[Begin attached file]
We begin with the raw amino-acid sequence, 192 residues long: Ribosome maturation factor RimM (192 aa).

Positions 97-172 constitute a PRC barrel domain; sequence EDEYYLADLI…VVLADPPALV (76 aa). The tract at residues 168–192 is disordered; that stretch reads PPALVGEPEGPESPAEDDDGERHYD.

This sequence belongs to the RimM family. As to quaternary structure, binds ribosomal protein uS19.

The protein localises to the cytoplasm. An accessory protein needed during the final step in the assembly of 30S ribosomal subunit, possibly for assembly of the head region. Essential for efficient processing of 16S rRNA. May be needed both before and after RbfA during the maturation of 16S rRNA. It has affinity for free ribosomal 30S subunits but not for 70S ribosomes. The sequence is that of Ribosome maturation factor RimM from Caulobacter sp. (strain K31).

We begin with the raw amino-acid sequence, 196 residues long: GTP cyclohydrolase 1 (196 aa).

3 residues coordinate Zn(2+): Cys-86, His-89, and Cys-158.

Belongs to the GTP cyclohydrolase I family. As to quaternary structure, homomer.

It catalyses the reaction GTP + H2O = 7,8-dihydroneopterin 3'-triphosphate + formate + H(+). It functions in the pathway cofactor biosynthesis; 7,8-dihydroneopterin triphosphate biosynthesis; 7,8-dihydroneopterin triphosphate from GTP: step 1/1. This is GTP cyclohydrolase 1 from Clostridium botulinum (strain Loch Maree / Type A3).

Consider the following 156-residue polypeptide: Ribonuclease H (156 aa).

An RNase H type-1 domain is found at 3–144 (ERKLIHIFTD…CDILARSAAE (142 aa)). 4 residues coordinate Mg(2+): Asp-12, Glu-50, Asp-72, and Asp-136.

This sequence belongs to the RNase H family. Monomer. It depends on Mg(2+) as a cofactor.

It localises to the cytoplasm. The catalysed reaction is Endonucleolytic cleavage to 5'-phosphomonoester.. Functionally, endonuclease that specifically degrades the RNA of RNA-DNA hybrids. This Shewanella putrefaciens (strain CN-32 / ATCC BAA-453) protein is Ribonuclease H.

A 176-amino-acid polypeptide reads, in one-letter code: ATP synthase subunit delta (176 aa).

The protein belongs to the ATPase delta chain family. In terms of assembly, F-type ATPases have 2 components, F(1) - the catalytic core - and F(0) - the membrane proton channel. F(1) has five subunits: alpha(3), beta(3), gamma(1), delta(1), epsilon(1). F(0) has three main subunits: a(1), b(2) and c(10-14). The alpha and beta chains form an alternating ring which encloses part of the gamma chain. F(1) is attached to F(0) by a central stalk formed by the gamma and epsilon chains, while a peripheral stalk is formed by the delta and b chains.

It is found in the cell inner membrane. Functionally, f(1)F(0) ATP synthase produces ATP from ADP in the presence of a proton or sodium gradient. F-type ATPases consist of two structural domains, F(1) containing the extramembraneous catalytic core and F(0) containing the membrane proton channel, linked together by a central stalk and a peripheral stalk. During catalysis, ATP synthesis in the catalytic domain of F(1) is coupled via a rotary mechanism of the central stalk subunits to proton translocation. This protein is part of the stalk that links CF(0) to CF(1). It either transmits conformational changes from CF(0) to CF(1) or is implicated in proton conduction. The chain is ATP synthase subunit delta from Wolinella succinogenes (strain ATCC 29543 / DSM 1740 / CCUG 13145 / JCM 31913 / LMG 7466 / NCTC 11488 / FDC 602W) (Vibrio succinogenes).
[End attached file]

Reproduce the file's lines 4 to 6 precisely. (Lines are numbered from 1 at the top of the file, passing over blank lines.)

The protein localises to the cytoplasm. An accessory protein needed during the final step in the assembly of 30S ribosomal subunit, possibly for assembly of the head region. Essential for efficient processing of 16S rRNA. May be needed both before and after RbfA during the maturation of 16S rRNA. It has affinity for free ribosomal 30S subunits but not for 70S ribosomes. The sequence is that of Ribosome maturation factor RimM from Caulobacter sp. (strain K31).

We begin with the raw amino-acid sequence, 196 residues long: GTP cyclohydrolase 1 (196 aa).

3 residues coordinate Zn(2+): Cys-86, His-89, and Cys-158.